I do believe in challenging my kids to do everything with excellence to God’s glory (“And whatever you do, whether in word or deed, do it all in the name of the Lord Jesus, giving thanks to God the Father through him.” Collossians 3:17) – but I also believe kids need to be kids . . . and we are in their lives to allow them to learn and grow (through making choices – sometimes good, sometimes not-so-good, make mistakes, own their problems . . . like leaving their lunchbox or project/homework at home, etc) – so that they can become happy, healthy and whole adults who know how to handle and deal with life!
[Watch the short video intro first!]
Pastor Ted Cunningham founded Woodland Hills Family Church in Branson, Missouri, where he lives with his wife and two children. A graduate of Liberty University and Dallas Theological Seminary, he is the author of Young and in Love and has coauthored several books with Dr. Gary Smalley, including The Language of Sex and Great Parents, Lousy Lovers.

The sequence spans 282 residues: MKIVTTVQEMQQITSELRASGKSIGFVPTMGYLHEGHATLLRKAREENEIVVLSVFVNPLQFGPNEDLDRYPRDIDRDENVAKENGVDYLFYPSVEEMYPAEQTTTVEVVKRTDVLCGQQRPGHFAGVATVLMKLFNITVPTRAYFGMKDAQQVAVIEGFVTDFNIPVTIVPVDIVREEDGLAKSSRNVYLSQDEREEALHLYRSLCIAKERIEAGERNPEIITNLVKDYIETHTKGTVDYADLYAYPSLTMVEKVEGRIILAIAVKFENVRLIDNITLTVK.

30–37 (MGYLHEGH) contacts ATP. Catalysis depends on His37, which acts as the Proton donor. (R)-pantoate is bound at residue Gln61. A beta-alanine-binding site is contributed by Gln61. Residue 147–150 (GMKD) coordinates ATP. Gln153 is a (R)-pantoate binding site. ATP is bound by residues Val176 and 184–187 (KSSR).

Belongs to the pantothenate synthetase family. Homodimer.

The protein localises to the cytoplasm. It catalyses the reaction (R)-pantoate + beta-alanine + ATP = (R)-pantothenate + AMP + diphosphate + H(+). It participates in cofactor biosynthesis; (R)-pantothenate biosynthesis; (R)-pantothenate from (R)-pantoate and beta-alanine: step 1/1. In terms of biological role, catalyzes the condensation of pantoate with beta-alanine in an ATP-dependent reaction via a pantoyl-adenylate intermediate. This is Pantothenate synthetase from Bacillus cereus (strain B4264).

Chapter 1: Trophies
Chapter 2: Trophy Parents
Chapter 3: Know Limits
Chapter 4: Everything Jesus Said about Children and Parents
Chapter 5: Spiritual Journeys
Chapter 6: Kids Who Follow Jesus
Chapter 7: Preparing Our Children for the World
Chapter 8: Adulthood Milestones
Chapter 9: Great Parents, Lousy Lovers
What I Liked
Ted Cunningham’s writing style is very easy to read, engaging and you feel like you are chatting with a fellow parent who has (and sometimes currently does) struggle with this pressure that is all around us to raise trophy kids.
He encouraged me in how we are trying to raise our kids, but also challenged me at the end of each chapter with his “Parent Gut Check” questions.